Also, as indicated in FIGS. 3(a) and (b), a sufficient distance between speaker 111 and 112 can be attained by operating housing 12 to slide toward the position whereat the housing is openly separated from speaker 112 on the right hand side. By this, when the stereo output is generated from main body 1 of the tape recorder, a satisfactory stereo effect can be had from both speakers 111 and 112. In this case, by the sliding operation of housing 12, cassette chamber 2 appears open to the front of main body 1 of the tape recorder, thus allowing simple replacement of the cassette.

It goes without saying that the radio broadcasting may be heard from both speakers 111 and 112 with a stereo effect by selecting the radio with change over switch 4.

With such a mechanism, therefore, a sufficient distance between the pair of speakers can be had by sliding the housing, in which one speaker is placed, toward the direction in which the housing is openly separated from the other speaker. Hence, an extremely satisfactory stereo effect can be expected with the present super miniature tape recorder, although it has generally been considered impossible. Also, the groove formed at the frame side of the main body of the tape recorder to pass the magnet of the speaker placed in the housing is so arranged that it is covered with the lid portion 121 of the cassette chamber even when the housing is operated to slide. Hence, it is possible to constantly obtain a satisfactory external appearance. Furthermore, the eject button on the cassette chamber can be used only when the cassette chamber appears open at the front face of the main body of the tape recorder by the sliding operation of the housing. Hence, irregularities such as falling of the cassette, due to an inadvertent eject operation under the condition shown in FIGS. 1(a) and (b), that is, when being carried, can surely be prevented. Because the control section, which is not normally used, is provided on the frame portion that appears by the sliding operation of the housing, the arrangement of each operating section may be simplified. Hence, it is possible to prevent erroneous operations and at the same time to simplify handling of the tape recorder.

Referring now to FIGS. 4(a) and (b), a description of the other example of the present invention is made as follows: FIGS. 4(a) and (b) illustrate the invention applied to a super miniature stereo radio.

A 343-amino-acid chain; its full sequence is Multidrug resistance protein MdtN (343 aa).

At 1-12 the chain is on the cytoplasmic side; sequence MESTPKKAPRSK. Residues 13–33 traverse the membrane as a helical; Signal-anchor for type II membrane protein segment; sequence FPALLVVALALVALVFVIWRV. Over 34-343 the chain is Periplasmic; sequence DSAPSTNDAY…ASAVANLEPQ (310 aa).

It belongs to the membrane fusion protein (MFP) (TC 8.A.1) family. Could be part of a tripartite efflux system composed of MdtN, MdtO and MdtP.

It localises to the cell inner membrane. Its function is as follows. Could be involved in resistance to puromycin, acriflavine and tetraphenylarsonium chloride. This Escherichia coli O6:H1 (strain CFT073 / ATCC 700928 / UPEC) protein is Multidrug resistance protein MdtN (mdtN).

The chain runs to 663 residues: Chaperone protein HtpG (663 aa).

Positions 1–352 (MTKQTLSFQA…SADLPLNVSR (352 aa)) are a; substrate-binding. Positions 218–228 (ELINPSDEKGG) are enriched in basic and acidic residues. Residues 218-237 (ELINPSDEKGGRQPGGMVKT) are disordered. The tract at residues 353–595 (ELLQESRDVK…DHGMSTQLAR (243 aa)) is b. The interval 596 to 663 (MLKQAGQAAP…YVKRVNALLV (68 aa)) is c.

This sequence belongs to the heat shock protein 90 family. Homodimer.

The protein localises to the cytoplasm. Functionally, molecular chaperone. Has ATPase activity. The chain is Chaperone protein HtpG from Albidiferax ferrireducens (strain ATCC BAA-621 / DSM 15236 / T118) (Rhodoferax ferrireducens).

As shown in the figure, a main body 21 of the radio has its control portion on the front face such as tuning dial 22 and dial scale 23. Also, speakers 241 and 242 are provided at both sides, that is, on the right and left hand side of main body 21. In this case, one of these pair of speakers 241 and 242, for instance, right hand speaker 242 is placed in an independent housing 252.

The housing 252 is provided on main body 21 of said radio through the intermediary of expandable arms 261 and 262. With a telescoping configuration similar to that of an expandable antenna, which is made by coaxially arranging a plural number of tightly fitted tubular members, arms 261 and 262 may be fixed at one end in main body 21 of the radio and have the capability to obtain a prescribed distance between speakers 241 and 242, and a stereo effect can be expected by widening the distance. These arms 261 and 262 may comprise a conductive material to form the lead wires to make an electrical connection between main body 21 of the radio and speaker 242, or they may comprise an insulating material in which expandable conductors may be placed along the hollow portion of arms 261 and 262.

On the other hand, incorporated in main body 21 of the radio is, for instance, a 2 band AM and FM receiver. In this case, the FM receiving circuit generates the stereo output by receiving stereo broadcasts. As in the example shown in FIG. 5, it comprises FM antenna 271, high frequency amplification and hybrid circuit 272, intermediary frequency amplification circuit 273, multiplex circuit 274, right and left hand side preamplification circuits 2751 and 2752 and output amplification circuits 2761 and 2762. The right and left hand side speakers 241 and 242 are, respectively, connected to the output terminals of output amplification circuits 2761 and 2762. In this case, said arms 261 and 262 may be used in place of said FM antenna 271. The circuits shown in FIG. 5 are well known; a description here will be omitted.

By arranging this, and when arms 261 and 262 are placed inside main body 21 of the radio, while housing 252 of speaker 242 is fitted to the side face of main body 21 of the radio, as shown in FIG. 4, it is possible to use the super miniature radio and also carry it in the pocket or a bag.